After Hank Greenberg left AIG, the insurer was forced into the arms of one terrible suitor after another. There was Martin Sullivan, who spent three years treating the company like his bitch before running off with a $47 million retirement package, never to be seen again, except for like one mandatory hearing in front of the House Financial Services committee. After him, there was the milquetoast Robert Willumstad, who basically did nothing but drink beer and watch TV for three months before the government brought in Edward Liddy. Liddy seemed nice, but he was weak. He couldn't hack it. Couldn't deal with all of AIG's baggage. And ultimately he, too, ran back to retirement. Robert Benmosche, the CEO who took over for him in August, pledged to be different.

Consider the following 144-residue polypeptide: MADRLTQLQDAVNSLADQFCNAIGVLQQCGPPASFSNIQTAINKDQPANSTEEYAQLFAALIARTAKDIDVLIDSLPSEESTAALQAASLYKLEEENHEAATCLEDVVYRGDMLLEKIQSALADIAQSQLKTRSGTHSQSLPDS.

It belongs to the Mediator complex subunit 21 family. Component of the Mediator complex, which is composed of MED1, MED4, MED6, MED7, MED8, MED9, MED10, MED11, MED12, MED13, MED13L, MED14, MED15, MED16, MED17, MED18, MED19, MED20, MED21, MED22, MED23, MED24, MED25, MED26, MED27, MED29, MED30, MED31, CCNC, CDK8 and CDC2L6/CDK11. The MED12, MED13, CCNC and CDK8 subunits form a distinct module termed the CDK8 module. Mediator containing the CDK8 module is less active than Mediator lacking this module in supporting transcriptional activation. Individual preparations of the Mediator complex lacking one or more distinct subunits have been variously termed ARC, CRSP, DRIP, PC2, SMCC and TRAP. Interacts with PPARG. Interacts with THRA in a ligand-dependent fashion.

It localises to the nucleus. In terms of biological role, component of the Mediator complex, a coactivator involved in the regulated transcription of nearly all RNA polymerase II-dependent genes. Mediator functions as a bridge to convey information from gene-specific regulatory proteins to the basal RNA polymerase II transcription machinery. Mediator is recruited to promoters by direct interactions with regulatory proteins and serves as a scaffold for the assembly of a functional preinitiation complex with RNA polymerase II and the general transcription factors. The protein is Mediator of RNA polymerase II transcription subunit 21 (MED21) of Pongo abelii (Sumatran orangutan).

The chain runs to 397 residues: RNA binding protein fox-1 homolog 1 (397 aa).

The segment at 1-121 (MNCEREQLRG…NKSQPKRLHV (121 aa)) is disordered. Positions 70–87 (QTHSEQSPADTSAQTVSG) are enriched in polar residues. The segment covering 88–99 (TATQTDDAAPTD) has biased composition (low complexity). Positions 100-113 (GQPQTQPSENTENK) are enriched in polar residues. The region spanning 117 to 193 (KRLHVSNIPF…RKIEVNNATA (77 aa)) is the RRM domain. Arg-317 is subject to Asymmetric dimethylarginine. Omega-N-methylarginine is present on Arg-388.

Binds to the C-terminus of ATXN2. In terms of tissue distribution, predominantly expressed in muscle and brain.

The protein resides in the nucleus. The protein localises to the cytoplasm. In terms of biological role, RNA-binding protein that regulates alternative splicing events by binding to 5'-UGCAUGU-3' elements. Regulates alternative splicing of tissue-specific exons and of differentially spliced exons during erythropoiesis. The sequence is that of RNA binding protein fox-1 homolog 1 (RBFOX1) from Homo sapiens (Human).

That's no way to treat a company, he said at the annual shareholders meeting in August. You don't just selfishly cut and run after a short period of time, leaving them there all violated and down on their knees, desperate, hoping the next guy will save them, knowing that in reality he will probably violate them ten ways till Tuesday, just like the others. "I’m going to be here for more than six months,” he promised.
“I’m going to be here until I get it right, and you’re all comfortable it’s right. So it’s not a question of I’m here for a year, two years and then I’m going back to my retirement.”
But now, it's looking like those may have been empty promises — that Benmosche, unfortunately, is just like the rest of them. According to Bloomberg, in a recent interview, the CEO indicated he was already eying the door.
He will “be around for a year or two more, and then after that the question would be working with the board on how best to deal with succession,” he said.
Are there no good CEOs left?